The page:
Actually, we all know the answer to that last question. People DID care. Behind the scenes, the wheels were turning. A month or so after that commencement day, there was a collective sigh of relief. The merger was off. AC would stay AC. Relief, yes – but trepidation. We were aware of the fragility of our precarious situation. The rally has been remarkable. I for one will be eternally grateful to all of those who didn’t lose faith, who worked and gave, who offered so much. Many of us under this tent kept the faith and hung on. And Graduates, I am grateful to you and your families for sticking with us. We are helping Allendale Columbia to thrive, building on what is good from the past with the best of new ideas.
And what about that time capsule? It should stay there for at least 100 years, I think. That is the purpose of time capsules, to share with people far removed from current times a glimpse of contemporary values, interests, and concerns.
And why did I carry on about fragility and time capsules on this day when we are sending you off into the world from the safety of this nest in the birches? I don’t have all the answers, that’s for sure, but first of all, when things are fragile, we take care with them. We do things to fortify them and keep them sound, just as we have done together for Allendale Columbia. I can commit to do the same myself with the other things that I identified as examples of fragility – justice, equity, truth, and civility. I am retiring, but my work is not done and neither is yours.
Strengthen the things that are fragile.
Don’t take for granted that everything around you can easily continue as you’d like it to stay. If it really is important to you, be prepared to show it by your actions.
Second of all, although this may sound like something I would say to my fifth graders, this is my favorite part: you don’t need a time capsule sealed up in a wall. You have that time capsule right inside you. Remember when I said that the contents of a time capsule represent contemporary values, interests, and concerns? What are your values, interests, and concerns on this day?
Some time ago I asked you to look around, to take it all in. That moment is gone, but perhaps you’ll find you have stowed something away that you can recall when you’re as old as I am. While it may be as simple as the scent of your roses, or how warm it is under this big top, or most likely the feeling of impatience and wishing Mr. Northrup would stop talking— but I hope that one of the values or qualities you identify today is one of gratitude.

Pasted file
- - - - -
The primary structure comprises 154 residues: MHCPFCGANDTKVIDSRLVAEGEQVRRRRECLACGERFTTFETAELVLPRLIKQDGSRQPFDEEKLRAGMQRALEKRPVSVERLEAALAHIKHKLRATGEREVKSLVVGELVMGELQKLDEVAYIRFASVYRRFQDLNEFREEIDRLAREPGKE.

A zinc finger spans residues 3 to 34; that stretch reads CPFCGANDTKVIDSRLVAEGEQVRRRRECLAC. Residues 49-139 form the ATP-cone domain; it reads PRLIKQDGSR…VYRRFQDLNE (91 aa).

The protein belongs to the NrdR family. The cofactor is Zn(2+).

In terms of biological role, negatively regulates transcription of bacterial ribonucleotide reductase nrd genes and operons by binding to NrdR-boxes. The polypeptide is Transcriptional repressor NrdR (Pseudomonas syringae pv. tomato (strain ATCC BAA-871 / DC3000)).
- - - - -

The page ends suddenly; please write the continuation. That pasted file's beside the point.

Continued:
You know what you should be grateful for and to whom you should be grateful as you consider your Allendale Columbia career – that special joke shared with friends, grilled cheese and blond brownies made by a kitchen staff who care, that encouraging compliment when you really needed it, kindergarten naptime. And yes, I know, not all memories are happy, sappy ones. There were tough times too. Ones that are especially tough are when people disappoint you, or when you disappoint yourself. These are important things to keep in your time capsule too because they are often the things that we can learn the most from if we try to move beyond resentment. Can those hard memories fade or give way to forgiveness of others or forgiveness of yourself? Maybe yes, maybe no.
So, now I ask for your indulgence as I look into my own time capsule. You see I am moving on today just like you. There is beauty in this place. How fortunate I have been to teach in spacious classrooms with windows that look out onto the everchanging seasons. Many people who have worked here share my favorite tree – the tall sugar maple outside the music and art building, the first to blaze with color soon after we repeat the annual cycle of returning to school. Shrieks of joy as little sledders hit the jump they made just right on the snowy hill. The referee’s whistle and cheers across the soccer field. The students who made teaching a joy, and perhaps more importantly, the students who challenged me. Some of you are sitting right there. You made me think, and learn, and care. Teachers can’t reach students if they don’t care about them. Most of all, my time capsule holds gratitude— gratitude to the leaders now and those from the past who encouraged teachers like me to be creative, to try new things, and to realize that many old things are valuable as well. I am grateful that this was a wonderful place for my own four children to spend their years as lifers. I am grateful for my colleagues whose example inspired me through the years.